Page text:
STORY: Malaysia's political leaders scrambled on Sunday to secure support from rivals a day after a general election produced a hung parliament, with no coalition winning a parliamentary majority.
Longtime opposition leader Anwar Ibrahim and former Prime Minister Muhyiddin Yassin each said they could form a government with support from other parties, whom they did not identify.
Anwar's Pakatan Harapan coalition won 82 lower house seats, short of the 112 majority but slightly ahead of Muhyiddin Yassin's Perikatan Nasional coalition with 73.
While Prime Minister Ismail Sabri Yaakob's Barisan Nasional alliance- whose United Malays National Organisation (UMNO) had long been Malaysia's dominant political force - suffered its worst electoral defeat ever, winning just 30 of the 178 seats it vied for.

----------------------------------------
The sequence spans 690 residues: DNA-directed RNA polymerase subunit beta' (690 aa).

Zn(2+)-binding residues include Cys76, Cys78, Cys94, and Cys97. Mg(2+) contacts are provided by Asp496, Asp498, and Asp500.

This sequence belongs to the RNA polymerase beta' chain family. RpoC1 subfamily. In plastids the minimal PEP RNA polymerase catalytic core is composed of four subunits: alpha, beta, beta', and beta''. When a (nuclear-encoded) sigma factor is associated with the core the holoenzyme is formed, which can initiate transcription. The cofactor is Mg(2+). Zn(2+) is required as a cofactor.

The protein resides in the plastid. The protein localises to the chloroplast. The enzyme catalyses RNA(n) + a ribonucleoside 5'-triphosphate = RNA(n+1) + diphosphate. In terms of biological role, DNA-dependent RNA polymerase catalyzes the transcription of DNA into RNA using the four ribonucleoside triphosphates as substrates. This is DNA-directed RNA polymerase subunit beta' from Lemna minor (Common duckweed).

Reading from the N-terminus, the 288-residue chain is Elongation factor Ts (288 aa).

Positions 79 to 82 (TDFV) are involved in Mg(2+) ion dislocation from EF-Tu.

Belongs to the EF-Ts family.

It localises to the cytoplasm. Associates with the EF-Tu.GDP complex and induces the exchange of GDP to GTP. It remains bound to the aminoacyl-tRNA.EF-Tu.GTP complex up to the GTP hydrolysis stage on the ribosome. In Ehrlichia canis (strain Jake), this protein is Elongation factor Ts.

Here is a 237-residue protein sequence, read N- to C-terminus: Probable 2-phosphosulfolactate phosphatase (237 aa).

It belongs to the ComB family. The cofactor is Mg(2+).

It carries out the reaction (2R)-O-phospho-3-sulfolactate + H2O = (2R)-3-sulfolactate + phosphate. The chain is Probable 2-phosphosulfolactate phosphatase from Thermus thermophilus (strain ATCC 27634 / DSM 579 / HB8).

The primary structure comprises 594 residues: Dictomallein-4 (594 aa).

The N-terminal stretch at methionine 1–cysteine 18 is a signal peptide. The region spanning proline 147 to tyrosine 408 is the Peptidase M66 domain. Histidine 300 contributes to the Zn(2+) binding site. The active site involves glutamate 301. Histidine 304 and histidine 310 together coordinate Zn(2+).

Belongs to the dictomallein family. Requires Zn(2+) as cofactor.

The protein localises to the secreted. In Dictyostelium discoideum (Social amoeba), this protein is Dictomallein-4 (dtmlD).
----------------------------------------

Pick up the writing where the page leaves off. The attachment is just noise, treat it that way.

Political analyst Asrul Hadi Abdullah Sani said the election showed that the country is more divided than expected:
"I think rural Malays have rejected corruption, looking for more clean and stable government and with Perikatan Nasional making inroads in UMNO vote back, it shows that is there are three legitimate coalitions in the future of Malaysian politics."
Forming a government may require the involvement of Malaysia's king, whose largely ceremonial role includes the power to appoint as prime minister a lawmaker he believes will command a majority when no coalition can do so on its own.
The palace has now called each political party to present the name of a lawmaker it thinks has the majority support by 2pm local time on Monday. (0600 GMT)
A record number of Malaysians voted, with many like Daniel hoping to end a spell of political uncertainty which has had three prime ministers in as many years.
"Just disappointed in general because I don't think the country is moving...well it's a fair representation of democracy in this country but is not the result I was hoping for."
Without a clear winner, the uncertainty could persist, as Malaysia faces slowing economic growth and rising inflation.